Results from this study will help researchers determine if abnormalities of autonomic function seen in people with OSA are caused by OSA or by coexistent impaired glucose regulation present in people with OSA. In addition, results from the study will show if CPAP treatment improves autonomic dysfunction by correcting breathing abnormalities, or by secondary improvement of glucose regulation.


Ages Eligible for Study:   21 Years to 80 Years   (Adult, Senior)
Sexes Eligible for Study:   All
Accepts Healthy Volunteers:   No

Inclusion Criteria:

  • Age 21-80.
  • BMI between 25 and 35.
  • Symptoms strongly indicative of sleep apnea (loud snoring, witnessed apneas or history of OSA based on laboratory PSG within 3 months of screening, not currently using CPAP, oral appliances or other treatments for OSA)

Exclusion Criteria:

  • History of previous treatment for OSA.
  • History of diabetes.
  • History of other disorders known to affect autonomic function (e.g. Parkinson's disease, peripheral neuropathy of any cause, or requiring medications known to affect autonomic function that cannot be stopped safely for 48 hours).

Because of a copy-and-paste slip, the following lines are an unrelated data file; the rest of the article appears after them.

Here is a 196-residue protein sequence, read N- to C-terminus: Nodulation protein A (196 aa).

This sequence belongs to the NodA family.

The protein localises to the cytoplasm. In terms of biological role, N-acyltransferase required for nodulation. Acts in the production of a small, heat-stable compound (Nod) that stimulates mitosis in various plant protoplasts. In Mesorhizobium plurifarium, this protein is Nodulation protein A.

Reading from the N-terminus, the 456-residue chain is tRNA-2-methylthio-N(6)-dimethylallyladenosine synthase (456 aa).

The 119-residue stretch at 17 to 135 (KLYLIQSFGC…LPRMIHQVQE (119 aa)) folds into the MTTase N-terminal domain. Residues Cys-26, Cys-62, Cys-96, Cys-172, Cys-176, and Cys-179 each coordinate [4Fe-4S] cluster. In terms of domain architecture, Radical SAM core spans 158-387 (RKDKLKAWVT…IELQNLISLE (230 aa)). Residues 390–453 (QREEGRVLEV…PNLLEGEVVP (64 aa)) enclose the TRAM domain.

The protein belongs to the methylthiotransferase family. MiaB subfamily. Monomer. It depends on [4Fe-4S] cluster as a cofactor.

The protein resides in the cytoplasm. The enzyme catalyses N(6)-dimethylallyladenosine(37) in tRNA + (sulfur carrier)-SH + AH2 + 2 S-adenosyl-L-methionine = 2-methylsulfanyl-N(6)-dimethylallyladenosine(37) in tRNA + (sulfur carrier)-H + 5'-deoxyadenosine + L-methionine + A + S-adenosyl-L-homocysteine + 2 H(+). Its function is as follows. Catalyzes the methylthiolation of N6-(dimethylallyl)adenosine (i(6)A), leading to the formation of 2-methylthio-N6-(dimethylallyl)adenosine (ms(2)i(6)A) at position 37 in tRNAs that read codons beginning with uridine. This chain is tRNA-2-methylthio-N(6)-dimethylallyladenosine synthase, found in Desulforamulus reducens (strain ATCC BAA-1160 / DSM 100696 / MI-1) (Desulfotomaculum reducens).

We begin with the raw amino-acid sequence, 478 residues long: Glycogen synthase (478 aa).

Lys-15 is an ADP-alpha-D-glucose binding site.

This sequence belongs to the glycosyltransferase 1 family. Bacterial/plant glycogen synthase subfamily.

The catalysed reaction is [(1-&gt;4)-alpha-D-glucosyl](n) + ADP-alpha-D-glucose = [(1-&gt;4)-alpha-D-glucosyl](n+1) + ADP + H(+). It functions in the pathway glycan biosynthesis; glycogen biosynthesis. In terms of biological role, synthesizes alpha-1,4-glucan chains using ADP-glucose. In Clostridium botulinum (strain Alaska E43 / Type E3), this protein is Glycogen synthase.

• No evidence of peripheral neuropathy on examination, negative laboratory tests for common causes of neuropathy (B12, Thyroid stimulating hormone, serum protein electrophoresis).
  • Inability to cooperate with testing, or to undergo testing (individuals with irregular heart rhythms, significant lung disease, previous LASIK procedure, unable to stop hypertensive medications for 48 hours).
  • Medications affecting glucose levels, hypoglycemic agents, high dose thiazide diuretics, beta blocking agents.
  • Pregnant or lactating females.
  Contacts and Locations
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Please refer to this study by its identifier: NCT00681161

United States, Tennessee
Vanderbilt University
Nashville, Tennessee, United States, 37232
Sponsors and Collaborators
Vanderbilt University
National Institute of Neurological Disorders and Stroke (NINDS)
Principal Investigator: Amanda C. Peltier, MD, MS Vanderbilt University
  More Information

Responsible Party: Amanda Peltier, Assistant Professor, Vanderbilt University Identifier: NCT00681161     History of Changes
Other Study ID Numbers: K23NS056009 ( U.S. NIH Grant/Contract )
1K23NS056009-01A1 ( U.S. NIH Grant/Contract )
Study First Received: May 19, 2008
Last Updated: February 23, 2017

Keywords provided by Amanda Peltier, Vanderbilt University:
obstructive sleep apnea
pre-diabetic condition
blood glucose
continuous positive airway pressure

Additional relevant MeSH terms:
Sleep Apnea Syndromes
Sleep Apnea, Obstructive
Respiration Disorders
Respiratory Tract Diseases
Signs and Symptoms, Respiratory
Signs and Symptoms
Sleep Disorders, Intrinsic
Sleep Wake Disorders
Nervous System Diseases processed this record on September 19, 2017